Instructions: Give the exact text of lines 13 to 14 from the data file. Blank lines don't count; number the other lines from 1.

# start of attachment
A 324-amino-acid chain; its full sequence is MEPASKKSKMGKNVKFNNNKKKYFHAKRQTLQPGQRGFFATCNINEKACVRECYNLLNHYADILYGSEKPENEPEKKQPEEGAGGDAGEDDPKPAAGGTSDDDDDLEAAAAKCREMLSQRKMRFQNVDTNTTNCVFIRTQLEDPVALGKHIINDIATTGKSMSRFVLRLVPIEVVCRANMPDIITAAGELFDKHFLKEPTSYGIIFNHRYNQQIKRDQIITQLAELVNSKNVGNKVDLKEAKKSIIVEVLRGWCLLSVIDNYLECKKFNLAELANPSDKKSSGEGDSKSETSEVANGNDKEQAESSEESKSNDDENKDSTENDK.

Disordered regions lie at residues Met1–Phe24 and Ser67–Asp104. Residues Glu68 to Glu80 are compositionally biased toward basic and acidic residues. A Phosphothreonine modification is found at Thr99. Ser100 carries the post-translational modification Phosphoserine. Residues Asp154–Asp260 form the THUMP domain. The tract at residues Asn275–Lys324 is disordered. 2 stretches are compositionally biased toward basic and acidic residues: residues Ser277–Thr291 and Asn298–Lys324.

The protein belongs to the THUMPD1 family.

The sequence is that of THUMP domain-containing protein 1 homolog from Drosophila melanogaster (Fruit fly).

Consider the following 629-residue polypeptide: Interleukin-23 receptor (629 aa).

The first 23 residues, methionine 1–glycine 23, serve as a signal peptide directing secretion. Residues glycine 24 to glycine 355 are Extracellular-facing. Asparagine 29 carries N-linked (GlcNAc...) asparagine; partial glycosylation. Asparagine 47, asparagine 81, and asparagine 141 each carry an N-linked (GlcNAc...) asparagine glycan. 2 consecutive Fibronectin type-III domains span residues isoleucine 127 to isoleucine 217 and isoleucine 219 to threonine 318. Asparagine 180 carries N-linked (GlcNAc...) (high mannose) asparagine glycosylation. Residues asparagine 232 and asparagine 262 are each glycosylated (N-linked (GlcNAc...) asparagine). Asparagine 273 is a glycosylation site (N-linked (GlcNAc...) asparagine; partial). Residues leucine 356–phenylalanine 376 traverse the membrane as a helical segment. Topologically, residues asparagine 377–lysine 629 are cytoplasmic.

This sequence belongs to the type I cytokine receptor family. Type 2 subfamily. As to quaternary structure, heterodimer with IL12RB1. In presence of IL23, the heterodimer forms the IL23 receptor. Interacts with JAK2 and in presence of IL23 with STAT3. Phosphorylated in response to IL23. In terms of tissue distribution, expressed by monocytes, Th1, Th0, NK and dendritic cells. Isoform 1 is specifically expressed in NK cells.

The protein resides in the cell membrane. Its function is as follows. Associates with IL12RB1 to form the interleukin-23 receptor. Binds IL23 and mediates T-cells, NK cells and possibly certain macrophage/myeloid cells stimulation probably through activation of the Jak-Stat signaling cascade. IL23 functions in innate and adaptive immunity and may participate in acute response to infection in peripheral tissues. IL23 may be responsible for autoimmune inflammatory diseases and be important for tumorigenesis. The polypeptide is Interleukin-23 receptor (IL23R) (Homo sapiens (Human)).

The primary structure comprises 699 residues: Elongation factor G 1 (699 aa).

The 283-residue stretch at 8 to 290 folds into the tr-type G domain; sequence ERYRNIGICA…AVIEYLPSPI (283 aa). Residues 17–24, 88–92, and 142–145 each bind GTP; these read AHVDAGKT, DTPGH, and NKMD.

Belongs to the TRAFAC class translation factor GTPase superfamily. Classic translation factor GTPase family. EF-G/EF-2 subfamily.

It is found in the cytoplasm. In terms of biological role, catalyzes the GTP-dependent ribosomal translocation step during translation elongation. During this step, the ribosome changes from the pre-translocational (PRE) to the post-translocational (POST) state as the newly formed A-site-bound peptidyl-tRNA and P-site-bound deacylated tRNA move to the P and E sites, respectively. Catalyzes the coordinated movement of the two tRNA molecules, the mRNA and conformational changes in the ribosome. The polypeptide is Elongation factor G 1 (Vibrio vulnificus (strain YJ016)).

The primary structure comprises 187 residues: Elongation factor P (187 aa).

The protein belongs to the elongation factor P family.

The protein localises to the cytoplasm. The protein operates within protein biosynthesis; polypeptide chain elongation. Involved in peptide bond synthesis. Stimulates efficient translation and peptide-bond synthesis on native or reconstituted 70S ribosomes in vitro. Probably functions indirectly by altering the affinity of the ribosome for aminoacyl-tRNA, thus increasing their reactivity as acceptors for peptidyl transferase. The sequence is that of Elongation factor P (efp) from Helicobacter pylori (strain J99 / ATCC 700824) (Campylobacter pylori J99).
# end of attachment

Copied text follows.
The primary structure comprises 187 residues: Elongation factor P (187 aa).

The protein belongs to the elongation factor P family.